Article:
• Diesel subsidy extended — The excise tax subsidy for diesel has been extended until the end of January and the Energy Ministry has already sought approval until April. The excise tax on diesel has been 0.005 baht a liter since the cabinet three years ago approved a rate cut from Bt5.31 in order to ease living costs. (Bangkok Post, 26/12/13)
  • A new lease of life for rice scheme as EC green-lighted a Bt38bn loan to the government, explicitly for replaying rice farmers under the subsidies scheme. (Krungtep Thrurakit, 26/12/13)
  • FTI says goods prices set to go up — The Thai Federation of Industries says good prices are very likely to go up in 2014 despite flat domestic consumption. It cited a weaker baht and increased labor cost as reasons for price adjustments. Currently several labor-intensive industries have migrated to neighboring countries where wages are lower. (ASTV Manager, 25/12/13)
  • New Year spending edges up, UTCC survey forecasts 5.6% rise to B112bn – New Year spending is expected to exceed Bt100bn despite most Thais remaining cautious in light of political uncertainties and the unfavorable economic outlook, reported the annual survey by the University of the Thai Chamber of Commerce (UTCC). (Bangkok Post, 25/12/13)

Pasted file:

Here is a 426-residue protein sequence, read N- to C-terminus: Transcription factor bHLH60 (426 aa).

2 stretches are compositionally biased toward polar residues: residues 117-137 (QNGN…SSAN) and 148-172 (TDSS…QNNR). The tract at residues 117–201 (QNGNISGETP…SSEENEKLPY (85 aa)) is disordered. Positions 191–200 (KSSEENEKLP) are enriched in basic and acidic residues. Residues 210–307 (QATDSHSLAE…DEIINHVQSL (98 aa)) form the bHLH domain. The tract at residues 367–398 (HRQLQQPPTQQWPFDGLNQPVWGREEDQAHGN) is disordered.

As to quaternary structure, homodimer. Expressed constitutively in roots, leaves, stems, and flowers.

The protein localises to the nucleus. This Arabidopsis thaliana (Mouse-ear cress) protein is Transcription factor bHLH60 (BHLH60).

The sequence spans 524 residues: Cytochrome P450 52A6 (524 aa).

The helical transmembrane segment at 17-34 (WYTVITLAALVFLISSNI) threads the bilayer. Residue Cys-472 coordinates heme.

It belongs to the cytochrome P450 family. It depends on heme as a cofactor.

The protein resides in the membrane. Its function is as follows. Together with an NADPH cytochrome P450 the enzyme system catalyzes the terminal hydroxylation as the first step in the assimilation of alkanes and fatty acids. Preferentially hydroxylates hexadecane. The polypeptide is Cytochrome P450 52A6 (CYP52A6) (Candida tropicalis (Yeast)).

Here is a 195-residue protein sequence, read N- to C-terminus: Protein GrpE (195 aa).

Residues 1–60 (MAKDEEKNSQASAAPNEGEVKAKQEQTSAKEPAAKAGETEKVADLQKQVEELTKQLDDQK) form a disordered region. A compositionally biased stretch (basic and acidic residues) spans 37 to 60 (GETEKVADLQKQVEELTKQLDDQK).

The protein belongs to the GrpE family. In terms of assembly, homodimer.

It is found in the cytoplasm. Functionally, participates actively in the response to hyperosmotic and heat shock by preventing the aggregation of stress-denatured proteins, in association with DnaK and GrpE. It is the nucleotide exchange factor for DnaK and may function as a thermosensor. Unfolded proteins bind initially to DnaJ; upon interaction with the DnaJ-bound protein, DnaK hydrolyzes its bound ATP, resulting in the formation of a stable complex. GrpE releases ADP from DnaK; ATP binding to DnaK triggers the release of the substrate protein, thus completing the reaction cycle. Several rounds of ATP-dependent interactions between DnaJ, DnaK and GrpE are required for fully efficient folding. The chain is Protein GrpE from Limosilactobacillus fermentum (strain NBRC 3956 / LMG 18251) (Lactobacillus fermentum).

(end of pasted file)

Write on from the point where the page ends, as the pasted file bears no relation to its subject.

• SME growth up next year — The SME office has forecast that Thai SMEs will grow 3.3% in 2013 and will grow in the range of 4.3-4.7% next year. It cited improving global economy as the main reason for growth. (Thai Post, 25/12/13)
  • BoI set to woo foreign investors – With the country facing political deadlock, rebuilding foreign investors’ confidence will be one of the top priorities for the Board of Investment (BoI) in its action plan next year. (Bangkok Post, 24/12/13)
  • Price of diesel set to soar to 40 baht, excise tax subsidy due to expire this month – The pump price of diesel may reach 40 baht next year if the caretaker government fails to seek cabinet approval for the extension of the fuel’s excise tax subsidy, which expires at the end of this year. (Bangkok Post, 24/12/13)